For the past few months, we’ve been working on driver-based analysis and planning for our different business units at Spreadshirt. The effort reminded me of why so many businesses do not attempt such an analysis. The main reason: lies, damn lies, and statistics. What happens is that you start at the highest level. Like most retail businesses, for us, we can start with traffic, conversion and basket size for each of our business units. Kind of feels cold, huh?
The next step for the drivers is to get to what makes each business unit special to its customers. For us:
Shop Partner. Number of selling shop partners and sales per shop is where you head next. And, once you have that, you start thinking about the different levels of shop partners used to judge sales per shop. For example, major accounts, power sellers and then the “long tail” are typical classifications. Then, what about recruiting of those different partners? Lead generation and direct advertising can be broken into impressions, click through, registration, activation, and shop set-up. What about shop traffic and customer WOW (I believe in Net Promoter for this measure)?
For each of these, you then argue more critical drivers. And, we haven’t even gotten into regions, and their maturity, which has a big impact on the drivers.
The question is where do you stop? When do the numbers matter and when do they become details that are distracting? My experience… stay at 5-7 drivers. No lie. Pick 5-7 and stick to them. Period.
Team members can focus on levers that impact these drivers, but don’t let those levers become drivers themselves. Keep the team focused on the drivers for their business, which will help you focus on the business as a whole versus get stuck on one number.
Another recommendation… be careful not to let drivers be self-referencing. For example, we could define major accounts as accounts over a certain level. The problem with this is that you don’t know if an account is major until it becomes major. You want to be able to target leads as having “major” potential. We did this at QuickBase by defining major accounts as Fortune 500, with a special emphasis on Fortune 100, as an example. While not all Fortune 100 accounts turned major, the hit rate was higher than going after accounts with “potential”, than waiting and seeing if those became major to define them as major.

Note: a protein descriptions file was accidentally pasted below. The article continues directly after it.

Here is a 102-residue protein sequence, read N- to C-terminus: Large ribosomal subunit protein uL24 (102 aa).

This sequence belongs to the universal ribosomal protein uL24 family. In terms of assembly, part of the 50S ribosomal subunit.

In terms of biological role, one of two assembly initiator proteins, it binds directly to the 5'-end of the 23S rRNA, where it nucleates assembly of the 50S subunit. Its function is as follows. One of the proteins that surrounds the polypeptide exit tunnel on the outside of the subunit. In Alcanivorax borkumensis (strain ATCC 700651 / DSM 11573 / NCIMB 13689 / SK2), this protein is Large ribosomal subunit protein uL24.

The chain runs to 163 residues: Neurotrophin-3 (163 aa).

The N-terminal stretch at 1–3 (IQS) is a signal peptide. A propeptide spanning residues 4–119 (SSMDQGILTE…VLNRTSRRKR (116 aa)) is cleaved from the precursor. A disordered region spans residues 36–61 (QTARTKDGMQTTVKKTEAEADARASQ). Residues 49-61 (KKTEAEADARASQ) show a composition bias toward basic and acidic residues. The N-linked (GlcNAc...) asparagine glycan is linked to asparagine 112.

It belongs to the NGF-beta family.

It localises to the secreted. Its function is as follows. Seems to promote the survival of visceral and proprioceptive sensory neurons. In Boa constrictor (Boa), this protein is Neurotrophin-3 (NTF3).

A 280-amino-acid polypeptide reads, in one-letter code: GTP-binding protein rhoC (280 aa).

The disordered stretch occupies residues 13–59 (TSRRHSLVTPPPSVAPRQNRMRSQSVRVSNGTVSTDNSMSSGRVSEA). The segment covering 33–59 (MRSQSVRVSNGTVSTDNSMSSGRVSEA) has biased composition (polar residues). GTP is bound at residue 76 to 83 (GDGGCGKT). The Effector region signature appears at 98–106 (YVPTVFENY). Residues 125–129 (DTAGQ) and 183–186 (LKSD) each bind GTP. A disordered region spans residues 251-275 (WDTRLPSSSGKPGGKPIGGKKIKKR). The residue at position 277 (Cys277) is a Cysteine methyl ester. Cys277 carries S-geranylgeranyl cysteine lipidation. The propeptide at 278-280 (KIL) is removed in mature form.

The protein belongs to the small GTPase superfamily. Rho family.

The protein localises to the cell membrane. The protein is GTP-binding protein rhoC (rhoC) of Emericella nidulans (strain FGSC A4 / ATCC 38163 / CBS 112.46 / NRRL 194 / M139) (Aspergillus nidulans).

What are your thoughts and experiences with driver-based analysis and planning? When have you seen business drivers used well and when not?
What am I wearing on my shirt? To bring some levity to a serious post, I’m going to turn to one of my favorite mood lighteners, Yogi Berra.
Don’t make the wrong mistake
April 30th, 2007
Dear Chris Shipley tagged me a few months ago and I’ve been remiss in responding. I reached into the depth of my memory trying to think of things that even Evan (husband) didn’t know about me, that I learned from, and that were amusing. So here goes:
- I was on the Seventeen Magazine’s Teen Advisory board. They had a three-pronged program: work, volunteering, and fashion, of course. It was a good program that taught balance and community service. Bet you didn’t expect that did you?
- I stepped on a church school kindergarten teacher’s toes once in a fit of kindergarten rage. I still feel guilty about this. I learned that I needed to control some of my passion, not letting it boil over in this manner.
- I started using Optima C Dual Action Firming Serum this year. I learned I need to take care of my skin; it takes care of me. And, oh, I work with youngsters now!
- I like Buckcherry. Can you imagine me singing “I love the cocaine”?! Still freaks me out. OK, I can’t think of anything I learned from this one, but admit it, you laughed.
- I eat peas first. This one needs a bit of explanation. I love Just Tomatoes’s Just Veggies. The peas are my least fav of the veggies included, but I always eat them first. I carry this theme in much of my life. I often do the least fun or least appetizing things first, which regularly means that I run out of time or energy before I get to the fun stuff. I actually was not conscious that I did this until I started getting Just Veggies. Unfortunately, I haven’t been able to modify this habit, but maybe now that I’ve confessed it publicly, I can start my recovery.
One form of recovery (I hope) will be getting back to posting more often. I enjoy blogging, because of the learnings that I get from it. Blogging starts conversations online and offline, and that is where I learn. THANK YOU!
And now I get to tag five folks:
- Jenny Spadafora. Jenny is the brilliant Community Evangelist at Intuit’s Innovation Lab. She always teaches me something, and this is the way I thank her.
- Steve Mann. I just met Steve yesterday, and I have a feeling I’ll be learning from him. I thought this was a great opportunity to start that learning.
- Adam Fletcher. Adam works at Spreadshirt with me, and not only do I appreciate his perspective, his writing amuses me.
- John Hagel. I’m not sure if John will do this or not, but I hope he does. I learn from his writings regularly. One of my favs is the data section of his Halloween Goblins post.
- Nuts about Southwest. I’m sure I’m breaking some rule by tagging a blog versus a person, but that’s me. I love Southwest’s blog, attitude, and company. I’m hoping that one of their great bloggers will pick this up and teach us all some things we don’t know about Southwest.
What is on my shirt today? I am honoring the folks with whom I spent the last 2 days. (I’ll blog on this over the next few days.) I am part of Creative Good’s Customer Experience Councils, specifically Council 10. We are a 20-person group that bonded and shared years of experience quickly and efficiently. I’m very grateful to be part of this group, and they’ve really shown me how:
10 > 20
April 19th, 2007